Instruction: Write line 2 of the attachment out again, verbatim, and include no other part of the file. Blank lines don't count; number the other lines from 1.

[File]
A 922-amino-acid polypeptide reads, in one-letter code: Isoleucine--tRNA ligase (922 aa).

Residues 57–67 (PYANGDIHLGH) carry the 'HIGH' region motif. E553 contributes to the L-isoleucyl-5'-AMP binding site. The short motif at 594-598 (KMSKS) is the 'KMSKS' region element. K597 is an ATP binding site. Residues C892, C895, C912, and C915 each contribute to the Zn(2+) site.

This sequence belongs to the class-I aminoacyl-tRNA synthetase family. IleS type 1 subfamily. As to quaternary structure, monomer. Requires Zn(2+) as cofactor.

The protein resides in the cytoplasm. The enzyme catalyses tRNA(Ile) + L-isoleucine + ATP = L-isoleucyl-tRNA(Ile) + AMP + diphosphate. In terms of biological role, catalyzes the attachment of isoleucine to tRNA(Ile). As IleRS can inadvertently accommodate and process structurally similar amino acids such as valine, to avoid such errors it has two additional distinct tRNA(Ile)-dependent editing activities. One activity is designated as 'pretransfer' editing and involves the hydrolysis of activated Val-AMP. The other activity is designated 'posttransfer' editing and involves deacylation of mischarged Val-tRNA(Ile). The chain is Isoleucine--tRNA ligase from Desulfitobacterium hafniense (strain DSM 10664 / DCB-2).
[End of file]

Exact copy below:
Residues 57–67 (PYANGDIHLGH) carry the 'HIGH' region motif. E553 contributes to the L-isoleucyl-5'-AMP binding site. The short motif at 594-598 (KMSKS) is the 'KMSKS' region element. K597 is an ATP binding site. Residues C892, C895, C912, and C915 each contribute to the Zn(2+) site.